Human Flower Project
More luscious than Penthouse, seed catalogues of the late 19th Century were designed to sell, and to procreate.
John Lewis Childs
Floral Park, NY 1897
You don’t have to have a trowel, or a yard, much less green fingers or familiarity with pH and hardiness zones to come home with a seed packet.
Dig around in any drawer around here and you’ll find sweet pea, zinnia, and even proteas packets from years gone by. We keep on hand an envelope of edelweiss seed a friend brought back from Germany years ago just…, well, just because.
Seed packets contain promise, especially for those of us who know little or nothing about viability. They’re the proto-triumph of potential, miniature bulwarks against future gloom and deprivation. Maybe that’s why repositories of them are called “banks.”
Miss C.H. Lippincott
Minneapolis, MN, 1897
Seed catalogues are a big come-on in this regard (the only one we get now is Kitazawa – specializing in Asian herbs and vegetables). In fact, seed catalogues often serve as porn, generating loads of lonely excitement but little in the way of produce.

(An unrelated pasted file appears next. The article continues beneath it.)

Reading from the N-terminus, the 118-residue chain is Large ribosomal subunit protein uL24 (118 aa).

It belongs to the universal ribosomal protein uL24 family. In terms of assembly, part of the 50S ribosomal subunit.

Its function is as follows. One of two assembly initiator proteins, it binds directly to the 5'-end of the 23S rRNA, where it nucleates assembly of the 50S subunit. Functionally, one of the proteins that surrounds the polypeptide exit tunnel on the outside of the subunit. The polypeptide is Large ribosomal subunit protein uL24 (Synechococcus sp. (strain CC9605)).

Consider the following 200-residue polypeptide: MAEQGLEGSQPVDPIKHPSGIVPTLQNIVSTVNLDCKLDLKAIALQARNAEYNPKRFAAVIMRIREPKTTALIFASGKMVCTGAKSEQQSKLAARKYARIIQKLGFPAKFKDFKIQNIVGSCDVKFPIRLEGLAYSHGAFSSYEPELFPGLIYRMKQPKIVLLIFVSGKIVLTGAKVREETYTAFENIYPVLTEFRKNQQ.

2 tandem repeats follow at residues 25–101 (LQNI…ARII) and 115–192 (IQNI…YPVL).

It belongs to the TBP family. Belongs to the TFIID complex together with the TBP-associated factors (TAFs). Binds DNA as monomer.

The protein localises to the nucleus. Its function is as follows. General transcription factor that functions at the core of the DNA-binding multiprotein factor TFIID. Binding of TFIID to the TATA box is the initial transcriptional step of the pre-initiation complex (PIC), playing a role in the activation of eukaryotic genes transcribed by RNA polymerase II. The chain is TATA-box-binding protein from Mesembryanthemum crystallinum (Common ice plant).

S.Y. Haines & Co.
Minneapolis, MN, 1899
Jessica Saddeq of the Smithsonian got us thinking about all this with her recent email about SI’s recognition of National Garden Month. Jessica kindly pointed us to the Smithsonian’s beautiful collection of seed catalogues, many from the 1890s.
What a turn on! And what artistry. Today’s seed packets are usually illustrated with some very straightforward color photograph, taken in full sun. Kitazawa sticks with an elegant combination of drawings and green ink. Botanical Interests also goes for drawings on its seed packets, though their seed hasn’t done so well for us (probably the honest truth is we haven’t done so well by their seed.)
The Smithsonian catalogues contain some interesting pop cultural history. We saw several examples of the late 19th century craze for Japonisme, the prime example being fascination with varieties of morning glories. And we were also interested to find such linage given over to Cinerarias, a flower we never see today. Why is that? From our bit of research, it seems they’re showy potted plants but quite finicky about light and temperature conditions, true hothouse flowers.
While it’s not floral illustration, we had to pass along a particularly astonishing catalogue cover from William Henry Maule. The Prizetaker onion hovers over a field like the Wizard of Oz’s departing balloon, or more ominously, an atomic cloud.
Far from being tantalized by such imagery, contemporary locavores are running for cover.
Wm Henry Maule, Philadelphia, PA, 1889